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2016 Olivier Award Winners and 10 Lessons for the Tonys

August Wilson, Lin-Manuel Miranda, Stephen Sondheim and Arthur Laurents, Cyndi Lauper and Harvey Fierstein were among the winners in the UK’s 40th anniversary Olivier Awards, named after Sir Laurence Olivier. Complete list of winners below.

It’s possible that Americans are always big winners, but this is the first time it’s been broadcast in the United States (Watch it on YouTube. Click here to see it on my page)

Best Revival

Ma Rainey’s Black Bottom at National Theatre, Lyttelton

Best Entertainment and Family

Showstopper! The Improvised Musical at Apollo Theatre

Best Costume Design

Gregg Barnes for Kinky Boots at Adelphi Theatre

Blue-i Theatre Technology Award for Best Set Design

Anna Fleischle for Hangmen at Jerwood Theatre Downstairs at the Royal Court Theatre and Wyndham’s Theatre

White Light Award For Best Lighting Design

Mark Henderson for Gypsy at Savoy Theatre

Best Sound Design

Tom Gibbons for People, Places And Things at National Theatre, Dorfman

Best New Opera Production

Cavalleria Rusticana/Pagliacci at Royal Opera House

Outstanding Achievement in Opera

English National Opera Chorus and Orchestra for The Force Of Destiny, Lady Macbeth Of Mtsensk and The Queen Of Spades at London Coliseum

Best Actor in a Supporting Role

Mark Gatiss for Three Days In The Country at National Theatre, Lyttelton

Best Actress in a Supporting Role

Dame Judi Dench for The Winter’s Tale at Garrick Theatre

Outstanding Achievement in an Affiliate Theatre

Pat Kinevane and Fishamble for Silent at Soho Theatre

Virgin Atlantic Best New Play

Hangmen at Jerwood Theatre Downstairs at the Royal Court Theatre and Wyndham’s Theatre

Best Actor

Kenneth Cranham for The Father at Wyndham’s Theatre

Best Actress

Denise Gough for People, Places And Things at National Theatre, Dorfman

Magic Radio Audience Award

The Phantom Of The Opera

Best New Comedy

Nell Gwynn at Apollo Theatre

Best New Dance Production

Woolf Works by Wayne McGregor at Royal Opera House

Outstanding Achievement in Dance

Alessandra Ferri for her performances in Chéri and Woolf Works at Royal Opera House

Autograph Sound Award for Outstanding Achievement in Music

In The Heights – Music and Lyrics by Lin-Manuel Miranda, Orchestrated and Arranged by Alex Lacamoire and Bill Sherman at King’s Cross Theatre

Best Theatre Choreographer

Drew McOnie for In The Heights at King’s Cross Theatre

Best Director

Robert Icke for Oresteia at Almeida Theatre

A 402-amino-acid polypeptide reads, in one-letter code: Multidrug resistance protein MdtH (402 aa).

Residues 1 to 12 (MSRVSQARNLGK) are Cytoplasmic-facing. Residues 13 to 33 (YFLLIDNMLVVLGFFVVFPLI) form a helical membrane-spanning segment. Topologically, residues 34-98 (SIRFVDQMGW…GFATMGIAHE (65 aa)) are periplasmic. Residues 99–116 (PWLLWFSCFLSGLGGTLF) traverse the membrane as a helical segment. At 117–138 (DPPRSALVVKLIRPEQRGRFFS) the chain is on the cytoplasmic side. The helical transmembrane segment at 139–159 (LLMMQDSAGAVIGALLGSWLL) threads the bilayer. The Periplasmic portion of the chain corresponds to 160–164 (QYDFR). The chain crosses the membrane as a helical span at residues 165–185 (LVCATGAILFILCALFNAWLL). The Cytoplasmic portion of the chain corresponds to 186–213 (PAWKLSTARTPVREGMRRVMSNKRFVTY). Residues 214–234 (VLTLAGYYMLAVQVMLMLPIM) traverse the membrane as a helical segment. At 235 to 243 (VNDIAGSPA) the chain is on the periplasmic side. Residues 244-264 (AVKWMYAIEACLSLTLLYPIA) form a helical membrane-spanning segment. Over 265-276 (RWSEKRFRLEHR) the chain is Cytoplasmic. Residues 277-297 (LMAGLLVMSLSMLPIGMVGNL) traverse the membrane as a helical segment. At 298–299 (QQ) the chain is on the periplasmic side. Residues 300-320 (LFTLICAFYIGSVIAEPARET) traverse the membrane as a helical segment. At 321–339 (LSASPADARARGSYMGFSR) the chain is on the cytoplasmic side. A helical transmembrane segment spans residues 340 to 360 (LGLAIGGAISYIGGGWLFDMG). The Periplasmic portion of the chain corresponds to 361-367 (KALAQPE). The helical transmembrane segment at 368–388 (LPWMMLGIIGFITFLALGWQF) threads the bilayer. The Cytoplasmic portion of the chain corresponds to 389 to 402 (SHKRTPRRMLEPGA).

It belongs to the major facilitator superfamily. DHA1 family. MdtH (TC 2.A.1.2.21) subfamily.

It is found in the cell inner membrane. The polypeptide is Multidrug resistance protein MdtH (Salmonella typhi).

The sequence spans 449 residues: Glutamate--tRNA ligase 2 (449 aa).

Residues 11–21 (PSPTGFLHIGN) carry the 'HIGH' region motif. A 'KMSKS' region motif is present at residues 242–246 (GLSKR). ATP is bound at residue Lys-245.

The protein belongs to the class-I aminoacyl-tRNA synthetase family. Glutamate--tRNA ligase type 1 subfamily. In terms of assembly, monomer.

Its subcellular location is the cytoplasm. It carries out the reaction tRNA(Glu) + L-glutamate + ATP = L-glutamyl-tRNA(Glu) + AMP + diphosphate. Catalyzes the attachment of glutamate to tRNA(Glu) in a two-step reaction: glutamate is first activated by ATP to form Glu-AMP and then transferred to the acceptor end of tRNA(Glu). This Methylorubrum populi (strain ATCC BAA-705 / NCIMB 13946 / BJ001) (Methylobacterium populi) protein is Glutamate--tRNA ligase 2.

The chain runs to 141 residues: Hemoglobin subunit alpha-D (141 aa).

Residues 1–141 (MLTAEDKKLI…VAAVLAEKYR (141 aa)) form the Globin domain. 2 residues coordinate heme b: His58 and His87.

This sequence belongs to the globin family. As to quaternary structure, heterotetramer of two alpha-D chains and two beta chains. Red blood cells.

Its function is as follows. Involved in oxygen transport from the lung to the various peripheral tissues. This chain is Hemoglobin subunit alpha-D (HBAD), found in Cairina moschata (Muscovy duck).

Best Actor in a Supporting Role in a Musical

David Bedella for In The Heights at King’s Cross Theatre

Best Actress in a Supporting Role in a Musical

Lara Pulver for Gypsy at Savoy Theatre

Best Musical Revival

Gypsy at Savoy Theatre

Best Actor in a Musical

Matt Henry for Kinky Boots at Adelphi Theatre

Best Actress in a Musical

Imelda Staunton for Gypsy at Savoy Theatre

 

MasterCard Best New Musical

Kinky Boots at Adelphi Theatre

 

Ten Lessons The Tony Awards Could Learn From The Olivier Awards

  1. The Oliviers described nominated straight plays and also presented scenes from each one of them.  (The Tonys just describe nominated plays.)
  2. The Oliviers have TWO awards for best sound. (The Tonys have eliminated the sound category entirely.)
  3. The Olivier Awards are not limited to productions of plays and musicals on the West End. (The Tonys are limited to Broadway plays and musicals, with just one exception.)
  4. The Oliviers offered a tasteful In Memoriam where pictures of those who died filled the screen, and Michael Feinstein’s musical accompaniment (he sang George Gershwin and Ira Gershwin’s “They Can’t Take That Away From Me) did not dominate.
  5. The (fine) orchestra was not used to cut off winners’ speeches.  Best Actor winner Kenneth Cranham for The Father gave a lengthy, somewhat rambling acceptance speech that was all the more affecting for being un-canned.
  6. There was no (or at least very little) cutesy patter between the presenters.
  7. They created a musical medley out of Shakespeare’s sonnets, in honor of the 400th anniversary of his death.
  8. The Olivier Awards included an intermission.
  9. There were no commercials (except embedded in the names of the individual awards — an idea one hopes that Tonys will NOT borrow.)
  10. The Olivier Awards is not solely a creature of television (at least not yet.)  It began before “prime time” and ended at a civilized hour — 9 p.m. in London.
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About New York Theater
Jonathan Mandell is a 3rd generation NYC journalist, who sees shows, reads plays, writes reviews and sometimes talks with people.

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